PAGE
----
May 31, 2006
Challenging Authoritarian Rule in Egypt
Human Rights Watch released the following statement today. Political activists Karim al-Sha`ir and Mohamed al-Sharqawi were arrested last Thursday as they were leaving a peaceful demonstration in downtown Cairo. Agents of the State Security Investigations (SSI) bureau of the Interior Ministry arrested both men. The men claim they were beaten in custody.
Eyewitnesses told Human Rights Watch that security agents beat al-Sha`ir in the street.
According to his lawyer, al-Sha`ir said that the beatings continued once he was in police custody. In his statement, al-Sharqawi wrote that his captors at the Qasr al-Nil police station beat him for hours and then raped him with a cardboard tube. Then they sent him to the State Security prosecutor’s office in Heliopolis.
The State Security prosecutor ordered both men to be held for 15 days pending investigations. The authorities had released al-Sharqawi and al-Sha`ir from Tora prison on May 22 after detaining them in earlier protests on April 24 and May 7 respectively. The demonstration on May 25 commemorated the one-year anniversary of widespread violence by police and ruling party thugs against journalists and demonstrators urging a boycott of a constitutional referendum.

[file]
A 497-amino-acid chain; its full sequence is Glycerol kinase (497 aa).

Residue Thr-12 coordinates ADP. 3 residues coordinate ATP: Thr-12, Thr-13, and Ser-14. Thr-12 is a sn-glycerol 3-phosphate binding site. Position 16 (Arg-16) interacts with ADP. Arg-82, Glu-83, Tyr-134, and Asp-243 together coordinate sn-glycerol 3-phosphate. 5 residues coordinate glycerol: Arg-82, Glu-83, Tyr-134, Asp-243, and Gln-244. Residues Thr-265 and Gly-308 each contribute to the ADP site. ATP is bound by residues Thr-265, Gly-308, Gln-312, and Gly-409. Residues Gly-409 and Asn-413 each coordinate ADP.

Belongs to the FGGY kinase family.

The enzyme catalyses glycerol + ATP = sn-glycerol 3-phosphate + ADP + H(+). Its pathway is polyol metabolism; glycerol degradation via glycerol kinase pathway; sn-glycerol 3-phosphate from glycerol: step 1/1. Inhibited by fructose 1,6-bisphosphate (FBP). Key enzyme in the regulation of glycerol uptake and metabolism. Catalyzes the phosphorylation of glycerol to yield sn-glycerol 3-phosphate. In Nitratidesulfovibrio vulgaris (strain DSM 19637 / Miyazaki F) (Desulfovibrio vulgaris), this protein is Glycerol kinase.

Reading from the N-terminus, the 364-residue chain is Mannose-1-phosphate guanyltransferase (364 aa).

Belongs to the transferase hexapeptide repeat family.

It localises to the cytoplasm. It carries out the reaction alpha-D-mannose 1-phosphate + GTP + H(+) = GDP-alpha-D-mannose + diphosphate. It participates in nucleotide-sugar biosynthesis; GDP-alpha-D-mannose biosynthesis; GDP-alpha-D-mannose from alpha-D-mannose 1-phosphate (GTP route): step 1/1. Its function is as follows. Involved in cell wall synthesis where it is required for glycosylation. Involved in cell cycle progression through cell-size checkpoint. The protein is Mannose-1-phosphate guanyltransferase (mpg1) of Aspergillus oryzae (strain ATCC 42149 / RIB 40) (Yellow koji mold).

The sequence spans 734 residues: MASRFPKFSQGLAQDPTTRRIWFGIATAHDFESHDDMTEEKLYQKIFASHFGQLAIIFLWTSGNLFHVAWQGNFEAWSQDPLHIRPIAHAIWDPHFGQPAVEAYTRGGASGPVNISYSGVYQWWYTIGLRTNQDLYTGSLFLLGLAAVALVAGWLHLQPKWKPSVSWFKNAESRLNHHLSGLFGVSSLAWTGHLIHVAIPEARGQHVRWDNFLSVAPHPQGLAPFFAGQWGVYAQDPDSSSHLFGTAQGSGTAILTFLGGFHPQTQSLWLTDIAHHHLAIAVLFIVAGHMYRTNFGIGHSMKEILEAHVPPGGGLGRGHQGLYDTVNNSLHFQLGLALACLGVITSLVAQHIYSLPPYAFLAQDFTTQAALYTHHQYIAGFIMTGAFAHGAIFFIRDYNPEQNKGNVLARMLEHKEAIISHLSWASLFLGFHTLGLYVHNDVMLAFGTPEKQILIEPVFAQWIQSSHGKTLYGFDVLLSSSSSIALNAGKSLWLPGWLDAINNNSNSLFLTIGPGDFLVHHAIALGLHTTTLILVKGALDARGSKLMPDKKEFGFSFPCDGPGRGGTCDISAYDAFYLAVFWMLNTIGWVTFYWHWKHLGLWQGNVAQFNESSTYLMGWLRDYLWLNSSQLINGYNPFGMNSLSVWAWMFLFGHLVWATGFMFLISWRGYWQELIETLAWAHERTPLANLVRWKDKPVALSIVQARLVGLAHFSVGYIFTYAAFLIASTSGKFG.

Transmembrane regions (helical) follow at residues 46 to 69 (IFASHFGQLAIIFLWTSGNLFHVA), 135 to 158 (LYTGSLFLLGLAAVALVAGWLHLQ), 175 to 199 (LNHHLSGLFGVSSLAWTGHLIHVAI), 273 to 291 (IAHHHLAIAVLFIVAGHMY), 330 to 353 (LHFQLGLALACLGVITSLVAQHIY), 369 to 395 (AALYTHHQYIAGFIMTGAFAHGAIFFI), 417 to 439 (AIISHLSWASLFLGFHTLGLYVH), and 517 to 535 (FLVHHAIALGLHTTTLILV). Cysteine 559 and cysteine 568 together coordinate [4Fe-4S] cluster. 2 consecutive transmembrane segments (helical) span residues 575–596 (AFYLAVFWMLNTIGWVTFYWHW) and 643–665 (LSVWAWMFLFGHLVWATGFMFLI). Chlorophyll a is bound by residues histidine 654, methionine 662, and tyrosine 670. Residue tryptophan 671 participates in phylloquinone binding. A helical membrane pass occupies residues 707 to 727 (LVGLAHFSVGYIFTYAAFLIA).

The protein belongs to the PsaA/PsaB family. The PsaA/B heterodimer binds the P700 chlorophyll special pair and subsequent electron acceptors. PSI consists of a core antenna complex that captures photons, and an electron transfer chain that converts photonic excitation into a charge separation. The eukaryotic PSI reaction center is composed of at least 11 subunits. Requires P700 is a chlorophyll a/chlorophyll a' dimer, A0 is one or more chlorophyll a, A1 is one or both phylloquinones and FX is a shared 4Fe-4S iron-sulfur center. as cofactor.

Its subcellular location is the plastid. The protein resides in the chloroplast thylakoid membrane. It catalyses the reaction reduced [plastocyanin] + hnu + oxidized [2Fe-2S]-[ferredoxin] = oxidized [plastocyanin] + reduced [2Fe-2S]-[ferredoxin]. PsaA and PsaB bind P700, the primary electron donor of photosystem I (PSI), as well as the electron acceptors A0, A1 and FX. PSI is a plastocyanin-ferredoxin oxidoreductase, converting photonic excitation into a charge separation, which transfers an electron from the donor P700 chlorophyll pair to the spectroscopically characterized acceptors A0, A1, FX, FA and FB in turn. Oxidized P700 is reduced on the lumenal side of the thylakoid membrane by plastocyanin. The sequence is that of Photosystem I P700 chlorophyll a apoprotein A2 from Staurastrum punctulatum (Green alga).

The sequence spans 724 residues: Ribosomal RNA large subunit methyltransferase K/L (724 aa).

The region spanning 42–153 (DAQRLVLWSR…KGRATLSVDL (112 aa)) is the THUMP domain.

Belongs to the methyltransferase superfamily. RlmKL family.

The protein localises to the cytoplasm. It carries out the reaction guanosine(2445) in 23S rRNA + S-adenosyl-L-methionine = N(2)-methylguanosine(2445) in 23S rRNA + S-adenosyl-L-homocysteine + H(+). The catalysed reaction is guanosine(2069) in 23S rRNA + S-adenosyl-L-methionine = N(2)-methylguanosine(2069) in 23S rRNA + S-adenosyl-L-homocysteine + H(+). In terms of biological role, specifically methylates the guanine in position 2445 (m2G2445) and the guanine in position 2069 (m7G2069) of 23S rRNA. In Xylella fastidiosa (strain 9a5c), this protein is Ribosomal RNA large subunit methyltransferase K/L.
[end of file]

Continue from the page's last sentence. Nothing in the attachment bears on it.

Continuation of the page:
Al-Sharqawi wrote in his statement that around 20 State Security officers surrounded him as he attempted to leave last week’s protest by car and began beating him furiously:
“Their punches and kicks came one after the other… There were moments of so much pain, so many insults, so many blows… targeting all my body.” Al-Sharqawi wrote that he was stuffed into a police van, after which “they ordered me to put my head between my knees. Of course I obeyed. As soon as I did, they started hitting me on my back with all their strength.”
Gamal Eid, a lawyer for al-Sharqawi and al-Sha`ir, told Human Rights Watch that when he saw al-Sharqawi that night, his lips were swollen and bloody, his eyes were nearly swollen shut, and you could see the imprints of shoes on his skin. He told me the beatings had continued for nearly three hours and that he had been unable to reply to police questioning because his mouth was full of blood and his lips were too swollen. It was pure sadism. I hadn’t seen anyone that badly tortured in 12 years.
On May 27, a group of prisoners detained over the past month for participating in peaceful demonstrations in solidarity with reformist judges announced they were beginning a hunger strike to protest the treatment of al-Sharqawi and al-Sha`ir. On May 30, visitors to the prison reported that 13 hunger strikers had been transferred to solitary confinement.